Tuesday, August 31, 2010

Howling Dogs, Dead Cats, and Back to School Books

By Pauly
Los Angeles, CA

6am. I heard loud thumping sounds from upstairs in the vacant apartment. That's not supposed to happen. I got out of bed and heard commotion outside on the stairwell. I peeked through the peephole and a guy dressed in white carrying a bucket passed by. Ah, he was the painter who arrived at 6am to work on the upstairs apartment without any care of the tenants below (us). As per usual, your slumlord failed to tell us that they were going to be doing work on the apartment and that it was going to be loud.

Luckily Nicky had to wake up at 7:30 to get ready to interview someone for a column. I had to get up anyway, but I'd rather not be disturbed by someone doing work at 6am. It set a bad tone for the day considering I scheduled Monday as a writing day. It was difficult to write with all of the noise. For someone who was supposed to paint, it sounded like he was bowling up there. I couldn't win either, when he was making too much noise in the room above my office, I migrated out to the living room, only to be pestered with barking dogs that our neighbors leave in the backyard when they go off to work. Just when the dogs stopped, the painter decided to sand the walls right above me. One distraction to another. I did what I can and cranked up the music and attempted to write through it.

The day was not as productive as I would have liked, which always bothers me because I hate wasting writing days. The landlord is trying to justify an increase in rent to the potential new tenants -- by renovating the apartment above us, but at the expense of pissing us off. It's not like he's always rushing to fix our stuff. So, I don't except him to help us out with trying to rectify the barking dog situation. Nicky mentioned that it would be in his best interest to make sure he was renting out an apartment that did not have annoying barking beasts.

The barking dogs encouraged me to check out local services that could help us out. I knew that the last thing I wanted to bother the federales with was a barking dog. Besides, they probably wouldn't even bother showing up. I turned to Google with "Barking dog complaints LA" and found a website for Los Angeles Animal Services who handle all barking dog complaints. The city is completely broke and they recently created a law that allows that agency to fine pet owners $100 for each barking dog complaint. All we have to do is set the wheels in motion and write a formal letter of complaint. The agency will then write the evil pet owners a letter informing them that a complaint has been filed by one of their neighbors. If the barking continues after a 15 day period, then we can file a second complaint. The agency will then send out an officer to assess the situation to determine if a fine is necessary -- which it usually is. Normally they wouldn't be quick to rush to help us out, but since the city sees this as a means of extra revenue, they are gonna expedite every original complaint as quickly as possible.

In the meantime I looked into foghorns, dog whistles, and a device that looks like a garage door opener, but emits high frequency sounds that supposedly silence the pooches. I have my doubts, but I'm curious to see if those things actual work. Otherwise, I have to crank up the music to drown out the howling dogs.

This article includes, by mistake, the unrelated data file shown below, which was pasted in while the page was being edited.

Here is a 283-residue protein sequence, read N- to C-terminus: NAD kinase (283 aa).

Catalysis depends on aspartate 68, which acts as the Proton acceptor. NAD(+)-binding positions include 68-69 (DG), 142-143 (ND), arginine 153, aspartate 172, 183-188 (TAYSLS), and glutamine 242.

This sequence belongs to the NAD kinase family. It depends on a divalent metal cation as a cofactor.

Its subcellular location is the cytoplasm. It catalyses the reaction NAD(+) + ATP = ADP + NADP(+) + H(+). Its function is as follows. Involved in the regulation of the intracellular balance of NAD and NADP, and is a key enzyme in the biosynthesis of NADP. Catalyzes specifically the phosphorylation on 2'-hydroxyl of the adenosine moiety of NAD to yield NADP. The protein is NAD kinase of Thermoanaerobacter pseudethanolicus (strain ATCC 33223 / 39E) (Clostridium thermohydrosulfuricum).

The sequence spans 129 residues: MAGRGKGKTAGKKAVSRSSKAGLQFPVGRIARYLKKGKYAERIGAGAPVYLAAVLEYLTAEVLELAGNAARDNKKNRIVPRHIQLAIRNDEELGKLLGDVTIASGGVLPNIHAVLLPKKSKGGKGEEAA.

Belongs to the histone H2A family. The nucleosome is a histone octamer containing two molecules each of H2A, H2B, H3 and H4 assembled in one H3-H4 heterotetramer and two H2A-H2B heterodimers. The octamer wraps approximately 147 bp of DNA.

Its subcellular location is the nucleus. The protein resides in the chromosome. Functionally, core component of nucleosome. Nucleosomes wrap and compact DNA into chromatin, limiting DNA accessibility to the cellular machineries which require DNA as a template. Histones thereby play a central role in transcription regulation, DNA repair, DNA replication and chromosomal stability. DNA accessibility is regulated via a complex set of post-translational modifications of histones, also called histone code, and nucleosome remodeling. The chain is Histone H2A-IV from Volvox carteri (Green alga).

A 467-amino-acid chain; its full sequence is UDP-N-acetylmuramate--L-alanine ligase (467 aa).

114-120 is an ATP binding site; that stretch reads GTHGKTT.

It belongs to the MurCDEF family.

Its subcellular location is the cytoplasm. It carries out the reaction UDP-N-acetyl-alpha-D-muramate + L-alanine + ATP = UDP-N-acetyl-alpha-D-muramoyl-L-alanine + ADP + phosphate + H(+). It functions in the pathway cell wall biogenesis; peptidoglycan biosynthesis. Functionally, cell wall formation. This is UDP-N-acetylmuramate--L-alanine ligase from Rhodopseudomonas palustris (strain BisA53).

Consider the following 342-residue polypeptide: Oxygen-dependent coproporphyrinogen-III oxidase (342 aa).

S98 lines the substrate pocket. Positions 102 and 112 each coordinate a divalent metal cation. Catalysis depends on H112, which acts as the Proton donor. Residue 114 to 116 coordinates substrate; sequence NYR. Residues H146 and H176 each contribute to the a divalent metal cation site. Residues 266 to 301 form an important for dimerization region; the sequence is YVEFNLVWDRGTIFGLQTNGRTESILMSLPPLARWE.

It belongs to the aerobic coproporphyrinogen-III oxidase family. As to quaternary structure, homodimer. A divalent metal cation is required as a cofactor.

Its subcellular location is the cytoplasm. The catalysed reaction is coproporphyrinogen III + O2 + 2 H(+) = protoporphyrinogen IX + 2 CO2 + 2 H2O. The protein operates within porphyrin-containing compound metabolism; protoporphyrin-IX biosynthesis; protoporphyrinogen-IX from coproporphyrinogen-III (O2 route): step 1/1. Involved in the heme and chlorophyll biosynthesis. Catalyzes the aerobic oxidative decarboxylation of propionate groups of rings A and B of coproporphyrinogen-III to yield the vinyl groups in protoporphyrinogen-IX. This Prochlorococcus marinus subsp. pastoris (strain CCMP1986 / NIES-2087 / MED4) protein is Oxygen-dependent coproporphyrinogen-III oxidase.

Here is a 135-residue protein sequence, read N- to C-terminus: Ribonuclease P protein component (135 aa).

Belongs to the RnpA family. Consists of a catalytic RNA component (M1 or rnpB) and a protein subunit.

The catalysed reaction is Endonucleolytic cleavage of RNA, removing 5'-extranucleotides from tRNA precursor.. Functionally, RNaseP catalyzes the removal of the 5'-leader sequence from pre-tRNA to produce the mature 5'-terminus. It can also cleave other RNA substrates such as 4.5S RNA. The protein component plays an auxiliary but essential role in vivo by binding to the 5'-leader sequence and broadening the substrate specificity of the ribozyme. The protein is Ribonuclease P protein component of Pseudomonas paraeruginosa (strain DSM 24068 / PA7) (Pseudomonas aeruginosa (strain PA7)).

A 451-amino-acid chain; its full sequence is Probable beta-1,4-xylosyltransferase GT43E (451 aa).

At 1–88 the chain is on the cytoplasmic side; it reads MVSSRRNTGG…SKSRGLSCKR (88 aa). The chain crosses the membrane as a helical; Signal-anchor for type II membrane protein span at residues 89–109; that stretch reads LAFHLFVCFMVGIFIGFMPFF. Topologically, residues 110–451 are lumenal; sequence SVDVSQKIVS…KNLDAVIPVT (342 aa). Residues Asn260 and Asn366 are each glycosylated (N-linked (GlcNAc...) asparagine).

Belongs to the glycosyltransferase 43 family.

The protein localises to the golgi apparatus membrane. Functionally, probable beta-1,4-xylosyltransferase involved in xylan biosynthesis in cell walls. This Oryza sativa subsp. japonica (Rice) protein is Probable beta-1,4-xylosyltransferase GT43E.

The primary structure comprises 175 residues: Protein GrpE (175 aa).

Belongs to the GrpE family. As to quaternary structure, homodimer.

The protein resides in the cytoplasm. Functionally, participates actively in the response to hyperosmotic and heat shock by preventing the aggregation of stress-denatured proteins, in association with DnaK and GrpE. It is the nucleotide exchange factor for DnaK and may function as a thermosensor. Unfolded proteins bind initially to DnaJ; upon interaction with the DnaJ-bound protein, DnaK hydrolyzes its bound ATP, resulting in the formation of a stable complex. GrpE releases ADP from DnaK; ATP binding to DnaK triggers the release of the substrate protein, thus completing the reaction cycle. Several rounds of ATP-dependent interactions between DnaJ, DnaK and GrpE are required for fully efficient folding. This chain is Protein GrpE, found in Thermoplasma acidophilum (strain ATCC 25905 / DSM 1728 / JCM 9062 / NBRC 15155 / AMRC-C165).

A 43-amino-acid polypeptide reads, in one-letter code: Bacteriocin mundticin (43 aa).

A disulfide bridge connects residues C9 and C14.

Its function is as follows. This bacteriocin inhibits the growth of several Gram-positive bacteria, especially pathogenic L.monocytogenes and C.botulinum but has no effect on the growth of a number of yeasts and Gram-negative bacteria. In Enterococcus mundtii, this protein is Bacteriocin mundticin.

When things got really shitty with the noise, we decided to leave the apartment for an hour. Nicky drove me up to Beverly Center to find a pair of hiking boots. I needed something for the upcoming seasonal change. While I tried on new boots, she ended up wandering around the camping section and purchased a knife sharpener. I guess the guys at Whole Foods are thrilled that they don't have to sharpen her knives.

The other day, I made a horrible decision and went to Staples early on a weekend morning. I forgot that it was the weekend before kids went back to school, and a dozen other families had a similiar idea -- beat the rush and show up as soon as it opened. All I wanted were printer paper and padded envelopes so I can mail out a few books, but I got stuck in a long ass line with parents holding shopping carts overflowing with supplies. I got was flashback of negative emotions. Shopping for school supplies with my mother was always a nightmare. Shopping for anything with her was, so I definitely did not associate that time with pleasant memories. Nicky was a bit of a nerd growing up and she said that her favorite part of the school year was getting to go shopping for school supplies with her mother and her sister Mandy. But I was on the opposite end.

I really hated buying books in college. I knew some of my fraternity brothers, the few that were not uber-rich kids, had to steal an occasional text book if it was too pricey. Me? I had a scam were I pulled off yellow "USED" stickers off of used books and put them on new books. I figured that a text book was too hard to steal, but I wanted to get some value out of my limited budget for books (even though I tossed it on my credit card), so I wanted new books at a discounted used price.

I drove to In-N-Out Burger a couple of late nights, which tortured Nicky because she is back to her LA-starving diet. I had been eating breakfast at the crack of dawn and skipping dinner in favor of lunch in the late afternoon. But by Midnight, I'm starving and still have an hour or so of work to do, which is why I the run to In-N-Out has been clutch. It only takes less than ten minutes to get there. One of the nights, a SUV in front of me was blasting Iggy Pop as marijuana smoke billowed out the open windows. Isn't that how Paris Hilton got caught in Vegas?